By breaking down the elements of this bouquet I can more easily explain my choices of materials. First let us look at the vase. While many of the bouquets pictured in the paintings are shown in pitchers, some are shown in glasses and I have found a picture of common drinking glasses which look almost exactly like my vase. The dark color hides the small stones I used to counter weight the flowers. Stones were available all over the place, all the time. Hyacinth colored glass dates to 1603 but other shades of violet and purple existed long before then. I covered the top of the stones with dried moss.

The flowers are created using two different methods of stringing - the French method and the Continental method. (The other method, the English, is characterized by woven stitches using thread and dates to the mid-seventeenth century. The English method is far more complicated and unique to England and America, showing the English preference for needle work in all forms.) The French method is charaterized by the fact that the wire goes through each bead only once and is therefor the only method which would work with exceptionally small-holed beads. The Continental method uses the ladder stitch which can be seen in many period pictures of jewelry and is a very common and well know stitch (used for the Periwinkles). Period flowers were probably not quite as elaberate but, having seen the Paradise Gardens, I cant be so sure. Artificial flowers were well know in faberic, silk, gold, gem stones, and other more common elements, beads amoung them.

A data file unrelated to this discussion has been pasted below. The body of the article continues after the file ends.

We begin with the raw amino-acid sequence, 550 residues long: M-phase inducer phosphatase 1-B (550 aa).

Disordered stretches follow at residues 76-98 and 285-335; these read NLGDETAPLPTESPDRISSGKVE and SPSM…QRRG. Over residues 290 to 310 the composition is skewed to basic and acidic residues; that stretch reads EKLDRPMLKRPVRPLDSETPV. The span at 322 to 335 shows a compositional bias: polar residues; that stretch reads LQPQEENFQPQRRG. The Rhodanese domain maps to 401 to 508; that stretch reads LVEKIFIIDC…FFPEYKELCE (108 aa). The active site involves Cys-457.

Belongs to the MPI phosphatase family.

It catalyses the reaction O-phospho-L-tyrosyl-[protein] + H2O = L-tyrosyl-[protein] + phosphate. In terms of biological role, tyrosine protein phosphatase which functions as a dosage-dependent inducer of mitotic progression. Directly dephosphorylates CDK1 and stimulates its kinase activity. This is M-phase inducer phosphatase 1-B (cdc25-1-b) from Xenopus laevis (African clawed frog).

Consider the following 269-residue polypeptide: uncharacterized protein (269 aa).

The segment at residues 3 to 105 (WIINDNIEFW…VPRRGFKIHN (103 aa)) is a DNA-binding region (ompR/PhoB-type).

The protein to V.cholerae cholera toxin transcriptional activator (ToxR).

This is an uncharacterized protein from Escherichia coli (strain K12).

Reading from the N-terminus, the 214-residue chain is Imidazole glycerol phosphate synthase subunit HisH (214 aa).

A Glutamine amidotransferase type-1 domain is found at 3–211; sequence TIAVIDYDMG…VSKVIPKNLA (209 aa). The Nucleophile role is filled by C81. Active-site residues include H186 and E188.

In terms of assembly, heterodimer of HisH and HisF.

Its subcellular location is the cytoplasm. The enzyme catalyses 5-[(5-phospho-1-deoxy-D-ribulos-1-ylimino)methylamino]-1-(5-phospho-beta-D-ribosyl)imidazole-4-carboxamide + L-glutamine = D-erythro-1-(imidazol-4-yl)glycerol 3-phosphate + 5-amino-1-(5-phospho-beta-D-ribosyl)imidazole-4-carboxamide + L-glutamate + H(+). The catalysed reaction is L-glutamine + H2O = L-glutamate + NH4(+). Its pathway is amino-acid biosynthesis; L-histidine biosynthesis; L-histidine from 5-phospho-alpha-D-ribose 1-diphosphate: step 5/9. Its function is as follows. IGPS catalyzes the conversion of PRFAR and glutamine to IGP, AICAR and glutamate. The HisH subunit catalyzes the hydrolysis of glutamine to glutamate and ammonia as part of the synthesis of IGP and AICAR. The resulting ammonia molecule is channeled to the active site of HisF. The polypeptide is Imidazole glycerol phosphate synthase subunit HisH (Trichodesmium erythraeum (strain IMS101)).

The bead colors I chose to resemble what I know about period bead colors. Green was a very common color, as was white. Master Talbot has in his collection sixteenth century Dutch bead fragments which look exactly like the white beads of the lilies. With the cut edges (not rounded like the other beads) these beads would not have been practical for use in embroidery projects as the rough edges would take a toll on the thread. I have acquired many antique Venetian beads in various shades of green, all of which date prior to modern colors and resemble period green colors. They also show that, while the beads I used were of the must common size, beads could be made much smaller than any needle could accommodate. The pink and coral colored beads, today called lined beads, were made in the same manner as Venetian white-heart beads. Heart beads could be made in two ways, the easiest is to take a blob of glass and dip it into another color of glass so when it is blown and drawn out there is an inner and and an outer color. These beads have colored center glass and clear outer glass. Today the glass is made in one color and a paint color is blown down the middle of the hole ( the technique was know in period but it appears that it wasnt used much), silver lined beads are blown with metal paint.